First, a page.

AUSTIN, Texas — Researchers have suggested for years that the enormous amount of food marketing bombarding kids and teens contributes to rising levels of obesity. New research published in Nature Human Behaviour suggests an ingenious workaround: exposing teenagers to the food industry’s manipulative marketing techniques to tap into their natural desire to rebel — this time, against the snack makers themselves.
“Anyone who has spent time around teenagers knows how powerful their feelings of outrage can be,” said David Yeager, a co-author on the study and an associate professor of psychology at The University of Texas at Austin. “But what nobody had figured out was how to harness that energy to promote public health. Our experiment showed that teens’ feelings of righteous indignation are powerful enough to overcome the positive emotional associations with junk food that are created by the food companies’ manipulative marketing practices.”
The study’s approach produced an enduring change in both boys’ and girls’ immediate emotional reactions to junk food marketing messages. And teenage boys, a notoriously difficult group to persuade when it comes to giving up junk food, continued making healthier food and drink choices in their school cafeteria three months later.
In the study, led by Christopher J. Bryan, an assistant professor at the University of Chicago Booth School of Business, researchers designed a simple intervention to reframe how students viewed food marketing campaigns and tested it against a control group of teens who received traditional health education material about the benefits of healthy eating.
For the intervention, researchers went into eighth grade classrooms in a Texas middle school, issuing a fact-based, exposé-style article on big food companies to students. The article framed the corporations as manipulative marketers trying to hook consumers on addictive junk food for financial gain. The stories also described deceptive product labels and advertising practices that target vulnerable populations, including very young children and the poor.
Overall, the group that read the exposés chose fewer junk food snacks and selected water over sugary sodas the next day.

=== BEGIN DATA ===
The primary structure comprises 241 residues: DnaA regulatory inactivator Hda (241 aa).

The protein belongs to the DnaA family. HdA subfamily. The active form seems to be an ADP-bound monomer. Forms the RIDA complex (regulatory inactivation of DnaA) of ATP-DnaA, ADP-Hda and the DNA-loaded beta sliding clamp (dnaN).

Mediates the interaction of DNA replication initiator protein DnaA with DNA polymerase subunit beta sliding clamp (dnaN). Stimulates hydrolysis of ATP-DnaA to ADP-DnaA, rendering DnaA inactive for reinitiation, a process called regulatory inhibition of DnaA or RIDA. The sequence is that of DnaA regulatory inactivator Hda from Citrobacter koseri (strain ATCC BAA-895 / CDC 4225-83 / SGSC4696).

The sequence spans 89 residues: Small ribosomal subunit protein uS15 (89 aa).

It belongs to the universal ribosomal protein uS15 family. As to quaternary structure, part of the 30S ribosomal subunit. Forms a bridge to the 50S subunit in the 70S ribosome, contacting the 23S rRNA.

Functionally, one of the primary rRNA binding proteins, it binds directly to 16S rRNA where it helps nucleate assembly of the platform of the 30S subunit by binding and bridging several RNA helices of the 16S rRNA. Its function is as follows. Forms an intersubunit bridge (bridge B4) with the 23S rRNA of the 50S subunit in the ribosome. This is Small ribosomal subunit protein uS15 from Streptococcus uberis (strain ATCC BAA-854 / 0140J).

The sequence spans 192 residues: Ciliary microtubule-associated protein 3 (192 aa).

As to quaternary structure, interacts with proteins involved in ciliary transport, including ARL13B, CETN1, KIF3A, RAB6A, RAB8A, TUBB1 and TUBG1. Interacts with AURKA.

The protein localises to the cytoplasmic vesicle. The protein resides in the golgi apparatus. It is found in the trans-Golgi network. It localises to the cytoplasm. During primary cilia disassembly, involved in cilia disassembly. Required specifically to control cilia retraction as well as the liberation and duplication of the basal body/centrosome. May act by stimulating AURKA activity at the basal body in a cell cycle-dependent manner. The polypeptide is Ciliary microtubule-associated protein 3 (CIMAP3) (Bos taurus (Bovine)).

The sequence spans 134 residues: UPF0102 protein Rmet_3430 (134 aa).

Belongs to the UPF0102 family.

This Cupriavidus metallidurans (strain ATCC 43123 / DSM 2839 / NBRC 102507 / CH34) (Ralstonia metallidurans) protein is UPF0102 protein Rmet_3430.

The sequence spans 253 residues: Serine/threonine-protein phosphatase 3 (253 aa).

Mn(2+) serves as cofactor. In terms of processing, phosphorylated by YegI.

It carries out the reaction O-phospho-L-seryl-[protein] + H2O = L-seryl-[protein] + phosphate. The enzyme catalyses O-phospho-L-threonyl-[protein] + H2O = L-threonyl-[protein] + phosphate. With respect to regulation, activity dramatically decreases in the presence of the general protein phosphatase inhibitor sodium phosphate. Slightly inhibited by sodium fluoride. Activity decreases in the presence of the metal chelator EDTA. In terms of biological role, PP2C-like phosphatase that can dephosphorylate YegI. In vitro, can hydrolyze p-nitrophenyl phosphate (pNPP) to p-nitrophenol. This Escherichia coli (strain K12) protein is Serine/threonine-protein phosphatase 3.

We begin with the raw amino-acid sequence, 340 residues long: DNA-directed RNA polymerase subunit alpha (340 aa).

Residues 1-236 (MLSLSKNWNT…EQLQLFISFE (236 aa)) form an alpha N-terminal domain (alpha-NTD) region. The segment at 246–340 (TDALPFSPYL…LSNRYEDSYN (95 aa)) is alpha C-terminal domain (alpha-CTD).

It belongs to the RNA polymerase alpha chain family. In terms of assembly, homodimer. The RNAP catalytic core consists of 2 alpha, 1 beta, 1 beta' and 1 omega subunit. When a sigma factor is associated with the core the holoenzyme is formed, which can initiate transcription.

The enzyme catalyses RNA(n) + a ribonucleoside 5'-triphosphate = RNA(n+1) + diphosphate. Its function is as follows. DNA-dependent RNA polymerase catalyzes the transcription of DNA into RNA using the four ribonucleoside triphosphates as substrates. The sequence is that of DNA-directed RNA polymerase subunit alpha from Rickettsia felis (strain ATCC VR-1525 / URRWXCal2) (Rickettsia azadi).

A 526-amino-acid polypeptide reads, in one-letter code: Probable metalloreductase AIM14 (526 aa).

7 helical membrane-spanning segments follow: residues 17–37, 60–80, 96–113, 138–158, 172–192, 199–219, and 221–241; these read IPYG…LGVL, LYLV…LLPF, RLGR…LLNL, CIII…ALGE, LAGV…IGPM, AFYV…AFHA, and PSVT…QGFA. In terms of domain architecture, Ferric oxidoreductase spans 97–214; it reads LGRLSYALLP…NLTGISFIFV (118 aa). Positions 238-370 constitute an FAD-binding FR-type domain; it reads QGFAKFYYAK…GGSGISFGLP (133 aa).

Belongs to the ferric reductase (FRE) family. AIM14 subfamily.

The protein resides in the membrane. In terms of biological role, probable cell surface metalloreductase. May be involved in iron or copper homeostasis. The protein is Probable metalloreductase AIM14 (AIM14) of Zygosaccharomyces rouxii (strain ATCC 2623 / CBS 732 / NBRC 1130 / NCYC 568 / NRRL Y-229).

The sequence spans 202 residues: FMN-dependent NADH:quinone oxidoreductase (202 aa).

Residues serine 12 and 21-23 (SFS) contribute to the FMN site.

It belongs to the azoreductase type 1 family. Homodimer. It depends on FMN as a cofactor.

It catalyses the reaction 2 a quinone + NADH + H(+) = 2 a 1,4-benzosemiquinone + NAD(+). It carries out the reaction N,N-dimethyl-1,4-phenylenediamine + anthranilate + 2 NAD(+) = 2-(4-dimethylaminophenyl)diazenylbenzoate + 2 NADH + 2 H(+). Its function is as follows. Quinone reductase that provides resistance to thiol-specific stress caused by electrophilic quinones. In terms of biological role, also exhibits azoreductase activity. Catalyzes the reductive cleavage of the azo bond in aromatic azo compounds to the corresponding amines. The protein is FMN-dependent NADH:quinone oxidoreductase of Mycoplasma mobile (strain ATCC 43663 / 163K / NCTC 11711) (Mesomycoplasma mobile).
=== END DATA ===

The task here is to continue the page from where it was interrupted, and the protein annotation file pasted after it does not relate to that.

“Most past interventions seemed to assume that alerting teenagers to the negative long-term health consequences of bad diets would be an effective way to motivate them to change their behavior,” Bryan said. “That’s clearly a problematic assumption. We thought it could be the main reason why no one has been able to get teenagers to change their eating habits in a lasting way.”
To see whether they could prolong the effects, researchers tested the intervention on a new group of eighth graders. This time, teens read the exposé article, then participated in a follow-up activity called “Make It True,” where they received images of food advertisements on iPads with instructions to write or draw on the ads — graffiti style — to transform the ads from false to true.
Researchers found that teens who participated in the marketing exposé intervention made healthier eating choices for the rest of the school year — three months. The effects were particularly impressive among boys, who reduced their daily purchases of unhealthy drinks and snacks in the school cafeteria by 31 percent, compared with the control group.
The study was less conclusive about the intervention’s effect on teen girls’ cafeteria purchases. Although, like boys, girls experienced a more negative immediate response to junk food after the exposé intervention, their daily cafeteria purchases were similar whether they read the exposé or the traditional health education material.
Researchers speculated on whether the similar purchases meant that neither intervention improved girls’ dietary choices, or that both were effective but for different reasons. It could be that traditional health education influences girls’ choices because it mentions calories, which might trigger social pressures to be thin. If that is the case, researchers still suggested the exposé intervention for girls because it achieves similar results with less risk of body shaming.
“This study shows it’s possible to change behavior during adolescence using a light-touch intervention,” Yeager said. “Adolescence is a developmental stage when even the lengthiest health promotion approaches have had virtually no effect. Because so many social problems, from education to risky behavior, have their roots in the teen years, this study paves the way for solutions to some of the thorniest challenges for promoting global public health.”